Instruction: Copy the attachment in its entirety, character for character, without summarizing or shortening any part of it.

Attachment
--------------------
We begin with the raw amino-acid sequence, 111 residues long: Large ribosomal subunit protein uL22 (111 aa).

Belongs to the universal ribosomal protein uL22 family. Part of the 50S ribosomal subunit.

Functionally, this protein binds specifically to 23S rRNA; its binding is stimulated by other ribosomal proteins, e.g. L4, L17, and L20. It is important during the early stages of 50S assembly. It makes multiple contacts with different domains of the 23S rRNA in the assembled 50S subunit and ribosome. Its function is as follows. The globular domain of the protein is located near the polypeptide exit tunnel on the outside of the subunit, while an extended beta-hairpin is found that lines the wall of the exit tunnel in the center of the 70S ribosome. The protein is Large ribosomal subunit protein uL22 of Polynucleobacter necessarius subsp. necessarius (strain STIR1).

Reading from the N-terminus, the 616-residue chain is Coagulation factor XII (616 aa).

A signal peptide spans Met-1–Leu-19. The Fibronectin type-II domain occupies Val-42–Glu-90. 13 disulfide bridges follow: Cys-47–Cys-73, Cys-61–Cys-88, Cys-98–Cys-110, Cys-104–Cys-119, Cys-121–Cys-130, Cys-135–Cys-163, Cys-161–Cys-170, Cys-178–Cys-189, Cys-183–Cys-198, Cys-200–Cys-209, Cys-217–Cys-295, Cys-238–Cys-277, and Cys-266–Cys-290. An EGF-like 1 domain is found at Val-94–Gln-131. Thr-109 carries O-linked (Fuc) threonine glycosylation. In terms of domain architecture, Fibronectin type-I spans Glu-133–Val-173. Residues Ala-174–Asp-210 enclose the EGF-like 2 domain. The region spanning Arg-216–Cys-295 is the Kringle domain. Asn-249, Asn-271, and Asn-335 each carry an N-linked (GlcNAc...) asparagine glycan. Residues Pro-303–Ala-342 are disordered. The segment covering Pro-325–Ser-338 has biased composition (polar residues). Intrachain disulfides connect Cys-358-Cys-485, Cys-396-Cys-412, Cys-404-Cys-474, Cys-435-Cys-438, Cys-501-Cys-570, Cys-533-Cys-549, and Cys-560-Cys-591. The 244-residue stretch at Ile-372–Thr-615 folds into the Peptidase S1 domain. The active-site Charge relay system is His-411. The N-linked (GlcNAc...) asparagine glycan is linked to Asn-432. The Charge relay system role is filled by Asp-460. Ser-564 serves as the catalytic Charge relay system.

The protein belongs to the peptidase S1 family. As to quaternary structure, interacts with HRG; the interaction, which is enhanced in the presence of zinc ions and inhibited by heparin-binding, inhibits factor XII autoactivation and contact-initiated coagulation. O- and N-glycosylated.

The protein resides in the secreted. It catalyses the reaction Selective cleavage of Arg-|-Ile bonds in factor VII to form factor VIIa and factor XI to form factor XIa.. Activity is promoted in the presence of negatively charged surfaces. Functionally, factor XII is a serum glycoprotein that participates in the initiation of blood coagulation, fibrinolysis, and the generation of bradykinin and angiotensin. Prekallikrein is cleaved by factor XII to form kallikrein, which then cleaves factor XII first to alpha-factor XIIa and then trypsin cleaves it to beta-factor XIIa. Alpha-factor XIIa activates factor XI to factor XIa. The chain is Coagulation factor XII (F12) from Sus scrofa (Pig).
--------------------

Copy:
We begin with the raw amino-acid sequence, 111 residues long: Large ribosomal subunit protein uL22 (111 aa).

Belongs to the universal ribosomal protein uL22 family. Part of the 50S ribosomal subunit.

Functionally, this protein binds specifically to 23S rRNA; its binding is stimulated by other ribosomal proteins, e.g. L4, L17, and L20. It is important during the early stages of 50S assembly. It makes multiple contacts with different domains of the 23S rRNA in the assembled 50S subunit and ribosome. Its function is as follows. The globular domain of the protein is located near the polypeptide exit tunnel on the outside of the subunit, while an extended beta-hairpin is found that lines the wall of the exit tunnel in the center of the 70S ribosome. The protein is Large ribosomal subunit protein uL22 of Polynucleobacter necessarius subsp. necessarius (strain STIR1).

Reading from the N-terminus, the 616-residue chain is Coagulation factor XII (616 aa).

A signal peptide spans Met-1–Leu-19. The Fibronectin type-II domain occupies Val-42–Glu-90. 13 disulfide bridges follow: Cys-47–Cys-73, Cys-61–Cys-88, Cys-98–Cys-110, Cys-104–Cys-119, Cys-121–Cys-130, Cys-135–Cys-163, Cys-161–Cys-170, Cys-178–Cys-189, Cys-183–Cys-198, Cys-200–Cys-209, Cys-217–Cys-295, Cys-238–Cys-277, and Cys-266–Cys-290. An EGF-like 1 domain is found at Val-94–Gln-131. Thr-109 carries O-linked (Fuc) threonine glycosylation. In terms of domain architecture, Fibronectin type-I spans Glu-133–Val-173. Residues Ala-174–Asp-210 enclose the EGF-like 2 domain. The region spanning Arg-216–Cys-295 is the Kringle domain. Asn-249, Asn-271, and Asn-335 each carry an N-linked (GlcNAc...) asparagine glycan. Residues Pro-303–Ala-342 are disordered. The segment covering Pro-325–Ser-338 has biased composition (polar residues). Intrachain disulfides connect Cys-358-Cys-485, Cys-396-Cys-412, Cys-404-Cys-474, Cys-435-Cys-438, Cys-501-Cys-570, Cys-533-Cys-549, and Cys-560-Cys-591. The 244-residue stretch at Ile-372–Thr-615 folds into the Peptidase S1 domain. The active-site Charge relay system is His-411. The N-linked (GlcNAc...) asparagine glycan is linked to Asn-432. The Charge relay system role is filled by Asp-460. Ser-564 serves as the catalytic Charge relay system.

The protein belongs to the peptidase S1 family. As to quaternary structure, interacts with HRG; the interaction, which is enhanced in the presence of zinc ions and inhibited by heparin-binding, inhibits factor XII autoactivation and contact-initiated coagulation. O- and N-glycosylated.

The protein resides in the secreted. It catalyses the reaction Selective cleavage of Arg-|-Ile bonds in factor VII to form factor VIIa and factor XI to form factor XIa.. Activity is promoted in the presence of negatively charged surfaces. Functionally, factor XII is a serum glycoprotein that participates in the initiation of blood coagulation, fibrinolysis, and the generation of bradykinin and angiotensin. Prekallikrein is cleaved by factor XII to form kallikrein, which then cleaves factor XII first to alpha-factor XIIa and then trypsin cleaves it to beta-factor XIIa. Alpha-factor XIIa activates factor XI to factor XIa. The chain is Coagulation factor XII (F12) from Sus scrofa (Pig).